Beach Lane Books, 2014. 978-1442451100
Synopsis: Jasper Dash has always lived a comfortable life with his mother, exploring space, creating inventions of the future, and journeying to strange lands with his friends. But there’s something missing in his life; a strong, male presence absent from his existence that has left Jasper to wonder who is father is. Despite his mother’s explanations and warnings, Jasper builds a teleportation device that will take him fifteen light years from Earth, across the galaxy to discover his parentage.
Why I picked it up: It was on a “New Books” display at my library and I don’t think I have enough ‘boy books’ in my repertoire.
Why I finished it: While the story had no shortage of excitement and ray guns, there was a story-within-a-story bit that made it hard to get through. And the other side story wasn’t particularly interesting to boot. What I like about these books is the pure energy and imagination of the characters, and while there was a lot of imagination, I found the energy lagging significantly and that was another factor that made the book easy to put down between chapters. The premise was intriguing, but the execution could have been better. Jasper Dash has always been a boy ahead of his time, but lately he’s been feeling like nothing he does matters, despite what his friends try to do to cheer him up. Plus, he’s always been the kind of boy that listens and obeys his mother. But when she tells him not to use his teleportation booth to find the being that shot a concentrated beam of energy from the Horsehead Nebula that resulted in his conception, Jasper decides that he’s had enough of being good and it’s time that he set out on his own. The reader can totally identify with Jasper’s troubles and the desire to disobey his parent, but there’s something about his character that tells us right from the start that he’s going to do the right thing and there’s something a little bit…boring about it. For all the book’s edge-of-your-seat action, there’s a certain predictability to the story and as a reader, that sort of turns me off. If I know where the story is going, I’m less likely to keep going. But keep going I did, and while the ending wasn’t what I initially expected, I still sorta saw it coming. Anderson is a gifted writer with an impressive body of work, and so much of this book felt lazy. Lazy writing makes for lackluster reading. Additionally, the asides that create the story-within-a-story interrupted the action and might have been better served as an appendix to Jasper’s tale. Much like Jasper’s science fair bust at the beginning of the story, this book fails to deliver the promised mystery and excitement, even if it does have far too many ray guns for its own good.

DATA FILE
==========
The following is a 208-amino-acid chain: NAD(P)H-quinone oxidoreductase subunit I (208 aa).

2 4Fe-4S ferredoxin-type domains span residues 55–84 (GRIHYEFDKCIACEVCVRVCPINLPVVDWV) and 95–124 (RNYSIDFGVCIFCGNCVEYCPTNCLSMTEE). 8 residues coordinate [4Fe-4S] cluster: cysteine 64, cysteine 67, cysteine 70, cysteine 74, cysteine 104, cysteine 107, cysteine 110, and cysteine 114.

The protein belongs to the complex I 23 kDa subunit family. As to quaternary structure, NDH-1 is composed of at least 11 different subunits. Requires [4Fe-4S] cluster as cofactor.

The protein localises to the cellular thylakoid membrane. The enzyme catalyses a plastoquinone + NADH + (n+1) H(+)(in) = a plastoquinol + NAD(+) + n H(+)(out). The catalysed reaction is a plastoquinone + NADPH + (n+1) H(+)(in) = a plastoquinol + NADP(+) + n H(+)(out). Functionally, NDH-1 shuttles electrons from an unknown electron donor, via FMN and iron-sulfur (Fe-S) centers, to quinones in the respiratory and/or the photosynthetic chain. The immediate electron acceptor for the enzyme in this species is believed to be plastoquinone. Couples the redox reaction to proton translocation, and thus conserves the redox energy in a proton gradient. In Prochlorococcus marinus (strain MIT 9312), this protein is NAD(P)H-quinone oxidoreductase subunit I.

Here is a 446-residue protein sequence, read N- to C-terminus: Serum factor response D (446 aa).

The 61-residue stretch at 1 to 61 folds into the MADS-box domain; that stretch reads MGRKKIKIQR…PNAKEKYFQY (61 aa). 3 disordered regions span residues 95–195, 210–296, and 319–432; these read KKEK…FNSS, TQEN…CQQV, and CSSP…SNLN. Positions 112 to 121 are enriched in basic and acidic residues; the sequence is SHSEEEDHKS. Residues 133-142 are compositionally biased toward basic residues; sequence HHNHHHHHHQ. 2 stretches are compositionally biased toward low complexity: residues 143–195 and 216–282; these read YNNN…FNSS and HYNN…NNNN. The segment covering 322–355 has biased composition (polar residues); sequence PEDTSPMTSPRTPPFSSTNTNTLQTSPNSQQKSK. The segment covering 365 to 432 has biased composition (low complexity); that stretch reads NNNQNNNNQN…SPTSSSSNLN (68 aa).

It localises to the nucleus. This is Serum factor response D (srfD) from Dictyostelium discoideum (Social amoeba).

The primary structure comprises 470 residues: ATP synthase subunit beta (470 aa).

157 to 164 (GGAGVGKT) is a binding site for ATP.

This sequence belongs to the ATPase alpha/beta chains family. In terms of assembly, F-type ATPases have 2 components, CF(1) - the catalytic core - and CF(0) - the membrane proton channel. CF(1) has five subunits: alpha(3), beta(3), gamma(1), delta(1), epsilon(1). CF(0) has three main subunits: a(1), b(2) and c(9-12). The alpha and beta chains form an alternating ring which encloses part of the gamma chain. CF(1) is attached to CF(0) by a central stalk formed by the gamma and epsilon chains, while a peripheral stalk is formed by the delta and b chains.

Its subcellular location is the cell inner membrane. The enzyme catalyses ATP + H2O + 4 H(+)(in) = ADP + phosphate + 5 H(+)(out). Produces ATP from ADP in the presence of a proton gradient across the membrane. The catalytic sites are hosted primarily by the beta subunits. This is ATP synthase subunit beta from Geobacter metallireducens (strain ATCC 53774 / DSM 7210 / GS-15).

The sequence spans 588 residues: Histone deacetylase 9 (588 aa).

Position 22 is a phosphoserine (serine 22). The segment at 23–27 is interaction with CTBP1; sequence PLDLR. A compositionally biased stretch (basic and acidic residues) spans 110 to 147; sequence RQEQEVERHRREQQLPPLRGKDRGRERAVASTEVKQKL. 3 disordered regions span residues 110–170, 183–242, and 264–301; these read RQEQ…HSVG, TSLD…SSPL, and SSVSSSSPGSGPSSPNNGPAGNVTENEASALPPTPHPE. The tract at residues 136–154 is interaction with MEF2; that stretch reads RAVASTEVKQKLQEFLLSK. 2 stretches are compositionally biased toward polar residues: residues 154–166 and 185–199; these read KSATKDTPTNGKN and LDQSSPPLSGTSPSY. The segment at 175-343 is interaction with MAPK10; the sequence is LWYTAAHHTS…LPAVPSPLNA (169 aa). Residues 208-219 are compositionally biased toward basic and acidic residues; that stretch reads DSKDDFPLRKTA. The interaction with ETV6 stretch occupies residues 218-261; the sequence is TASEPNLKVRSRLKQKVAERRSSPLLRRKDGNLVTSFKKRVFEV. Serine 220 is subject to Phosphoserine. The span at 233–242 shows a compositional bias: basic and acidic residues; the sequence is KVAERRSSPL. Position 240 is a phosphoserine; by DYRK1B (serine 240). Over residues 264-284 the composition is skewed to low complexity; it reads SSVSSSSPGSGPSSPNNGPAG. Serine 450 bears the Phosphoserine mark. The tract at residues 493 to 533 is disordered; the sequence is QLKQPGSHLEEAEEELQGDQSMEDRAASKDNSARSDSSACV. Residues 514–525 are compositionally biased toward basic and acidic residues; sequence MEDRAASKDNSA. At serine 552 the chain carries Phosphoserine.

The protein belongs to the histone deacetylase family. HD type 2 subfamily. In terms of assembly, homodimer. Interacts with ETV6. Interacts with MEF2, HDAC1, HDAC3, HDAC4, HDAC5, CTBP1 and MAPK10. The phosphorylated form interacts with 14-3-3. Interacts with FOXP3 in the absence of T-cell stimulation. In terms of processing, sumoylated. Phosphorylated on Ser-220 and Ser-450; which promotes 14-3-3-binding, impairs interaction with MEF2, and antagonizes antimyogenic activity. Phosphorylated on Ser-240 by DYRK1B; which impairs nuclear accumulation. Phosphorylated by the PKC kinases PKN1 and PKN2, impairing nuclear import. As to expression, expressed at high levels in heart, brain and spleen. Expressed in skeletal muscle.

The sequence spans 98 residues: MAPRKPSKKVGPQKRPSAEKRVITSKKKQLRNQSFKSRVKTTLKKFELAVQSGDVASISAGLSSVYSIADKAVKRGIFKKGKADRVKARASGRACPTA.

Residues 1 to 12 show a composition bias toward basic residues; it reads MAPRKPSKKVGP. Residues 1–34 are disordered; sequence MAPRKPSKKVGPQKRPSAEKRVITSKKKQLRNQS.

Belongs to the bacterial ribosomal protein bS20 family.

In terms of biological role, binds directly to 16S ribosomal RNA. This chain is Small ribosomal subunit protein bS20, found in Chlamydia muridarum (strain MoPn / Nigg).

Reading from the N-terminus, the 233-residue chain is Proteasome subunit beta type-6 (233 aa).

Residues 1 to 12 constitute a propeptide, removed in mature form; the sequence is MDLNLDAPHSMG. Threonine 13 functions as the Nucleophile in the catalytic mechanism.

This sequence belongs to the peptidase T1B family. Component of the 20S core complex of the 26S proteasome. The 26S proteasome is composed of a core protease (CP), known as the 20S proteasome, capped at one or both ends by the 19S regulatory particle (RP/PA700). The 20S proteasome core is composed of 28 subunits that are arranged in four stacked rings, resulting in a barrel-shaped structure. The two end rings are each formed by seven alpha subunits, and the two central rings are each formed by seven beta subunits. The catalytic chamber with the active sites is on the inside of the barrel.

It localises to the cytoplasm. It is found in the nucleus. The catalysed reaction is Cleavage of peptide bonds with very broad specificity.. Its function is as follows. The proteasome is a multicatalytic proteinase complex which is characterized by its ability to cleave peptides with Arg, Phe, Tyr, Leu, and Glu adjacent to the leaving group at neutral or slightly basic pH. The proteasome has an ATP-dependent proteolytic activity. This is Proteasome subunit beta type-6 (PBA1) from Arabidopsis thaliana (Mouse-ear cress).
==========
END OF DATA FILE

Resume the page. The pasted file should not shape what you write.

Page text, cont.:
Other related materials: Whales on Stilts! (A Pals in Peril Tale) by M.T. Anderson, illustrations by Kurt Cyrus; The Clue of the Linoleum Lederhosen (A Pals in Peril Tale) by M.T. Anderson, illustrations by Kurt Cyrus; Jasper Dash and the Flame Pits of Delaware (A Pals in Peril Tale) by M.T. Anderson, illustrations by Kurt Cyrus; Agent Q, or The Smell of Danger! (A Pals in Peril Tale) by M.T. Anderson, illustrations by Kurt Cyrus; Zombie Mommy (A Pals in Peril Tale) by M.T. Anderson, illustrations by Kurt Cyrus; The Norumbegan Quartet books by M.T. Anderson; Percy Jackson and the Olympians books by Rick Riordan; The Heroes of Olympus books by Rick Riordan; Spirit Animals books; Warriors: Dawn of the Clans books by Erin Hunter, illustrations by Wayne McLoughlin